NIH is requesting that authors submit manuscripts resulting from 1) currently funded NIH research projects or 2) previously supported NIH research projects if they are accepted for publication on or after May 2, 2005. The NIH Public Access Policy applies to all research grant and career development award mechanisms, cooperative agreements, contracts, Institutional and Individual Ruth L. Kirschstein National Research Service Awards, as well as NIH intramural research studies. The Policy applies to peer-reviewed, original research publications that have been supported in whole or in part with direct costs from NIH, but it does not apply to book chapters, editorials, reviews, or conference proceedings. Publications resulting from non-NIH-supported research projects should not be submitted.

For more information about the Policy or the submission process please visit the NIH Public Access Policy Web site at http://publicaccess.nih.gov/ and view the Policy or other Resources and Tools including the Authors' Manual (http://publicaccess.nih.gov/publicaccess_Manual.htm).

Access to Research Data through the Freedom of Information Act:
The Office of Management and Budget (OMB) Circular A-110 has been revised to provide access to research data through the Freedom of Information Act (FOIA) under some circumstances. Data that are (1) first produced in a project that is supported in whole or in part with Federal funds and (2) cited publicly and officially by a Federal agency in support of an action that has the force and effect of law (i.e., a regulation) may be accessed through FOIA. It is important for applicants to understand the basic scope of this amendment. NIH has provided guidance at http://grants.nih.gov/grants/policy/a110/a110_guidance_dec1999.htm. Applicants may wish to place data collected under this PA in a public archive, which can provide protections for the data and manage the distribution for an indefinite period of time. If so, the application should include a description of the archiving plan in the study design and include information about this in the budget justification section of the application. In addition, applicants should think about how to structure informed consent statements and other human subjects procedures given the potential for wider use of data collected under this award.

Standards for Privacy of Individually Identifiable Health Information:
The Department of Health and Human Services (DHHS) issued final modification to the "Standards for Privacy of Individually Identifiable Health Information", the "Privacy Rule", on August 14, 2002. The Privacy Rule is a federal regulation under the Health Insurance Portability and Accountability Act (HIPAA) of 1996 that governs the protection of individually identifiable health information, and is administered and enforced by the DHHS Office for Civil Rights (OCR).

Decisions about applicability and implementation of the Privacy Rule reside with the researcher and his/her institution. The OCR website (http://www.hhs.gov/ocr/) provides information on the Privacy Rule, including a complete Regulation Text and a set of decision tools on "Am I a covered entity?" Information on the impact of the HIPAA Privacy Rule on NIH processes involving the review, funding, and progress monitoring of grants, cooperative agreements, and research contracts can be found at http://grants.nih.gov/grants/guide/notice-files/NOT-OD-03-025.html.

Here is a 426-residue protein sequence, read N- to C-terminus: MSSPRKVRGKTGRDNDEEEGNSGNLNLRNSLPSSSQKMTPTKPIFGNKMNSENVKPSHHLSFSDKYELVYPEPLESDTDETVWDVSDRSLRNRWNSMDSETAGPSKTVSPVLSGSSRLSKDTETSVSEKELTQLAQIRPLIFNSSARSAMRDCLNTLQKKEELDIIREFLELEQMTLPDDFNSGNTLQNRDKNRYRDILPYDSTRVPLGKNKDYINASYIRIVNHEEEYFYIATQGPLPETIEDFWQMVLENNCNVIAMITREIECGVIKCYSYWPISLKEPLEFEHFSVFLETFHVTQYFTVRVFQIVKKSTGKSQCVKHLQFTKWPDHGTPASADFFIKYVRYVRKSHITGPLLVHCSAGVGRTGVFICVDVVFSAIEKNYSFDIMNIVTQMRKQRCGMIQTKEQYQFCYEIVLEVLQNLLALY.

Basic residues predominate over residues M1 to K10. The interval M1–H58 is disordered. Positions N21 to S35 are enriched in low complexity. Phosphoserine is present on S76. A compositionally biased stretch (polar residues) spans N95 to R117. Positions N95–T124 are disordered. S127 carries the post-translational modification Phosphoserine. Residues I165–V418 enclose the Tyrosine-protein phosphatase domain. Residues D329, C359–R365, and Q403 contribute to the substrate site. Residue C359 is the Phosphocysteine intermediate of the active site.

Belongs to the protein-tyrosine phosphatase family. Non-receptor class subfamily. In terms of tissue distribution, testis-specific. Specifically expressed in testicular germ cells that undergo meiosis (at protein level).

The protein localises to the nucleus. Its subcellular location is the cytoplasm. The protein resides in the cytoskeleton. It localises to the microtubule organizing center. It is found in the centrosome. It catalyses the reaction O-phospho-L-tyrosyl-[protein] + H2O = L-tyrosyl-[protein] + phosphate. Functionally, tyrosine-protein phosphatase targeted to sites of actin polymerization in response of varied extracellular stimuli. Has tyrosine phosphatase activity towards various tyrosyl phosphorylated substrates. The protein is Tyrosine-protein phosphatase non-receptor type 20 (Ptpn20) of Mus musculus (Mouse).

URLs in NIH Grant Applications or Appendices:
All applications and proposals for NIH funding must be self-contained within specified page limitations. For publications listed in the appendix and/or Progress report, internet addresses (URLs) must be used for publicly accessible on-line journal articles. Unless otherwise specified in this solicitation, Internet addresses (URLs) should not be used to provide any other information necessary for the review because reviewers are under no obligation to view the Internet sites. Furthermore, we caution reviewers that their anonymity may be compromised when they directly access an Internet site.

Healthy People 2010:
The Public Health Service (PHS) is committed to achieving the health promotion and disease prevention objectives of "Healthy People 2010," a PHS-led national activity for setting priority areas. This PA is related to one or more of the priority areas. Potential applicants may obtain a copy of "Healthy People 2010" at http://www.health.gov/healthypeople.

Authority and Regulations:
This program is described in the Catalog of Federal Domestic Assistance at http://www.cfda.gov/ and is not subject to the intergovernmental review requirements of Executive Order 12372 or Health Systems Agency review. Kirschstein-NRSA awards are made under the authorization of Section 487 of the Public Health Service Act as amended (42 USC 288) and under Federal Regulations 42 CFR 66. All awards are subject to the terms and conditions, cost principles, and other considerations described in the NIH Grants Policy Statement.

The PHS strongly encourages all grant recipients to provide a smoke-free workplace and discourage the use of all tobacco products. In addition, Public Law 103-227, the Pro-Children Act of 1994, prohibits smoking in certain facilities (or in some cases, any portion of a facility) in which regular or routine education, library, day care, health care, or early childhood development services are provided to children. This is consistent with the PHS mission to protect and advance the physical and mental health of the American people.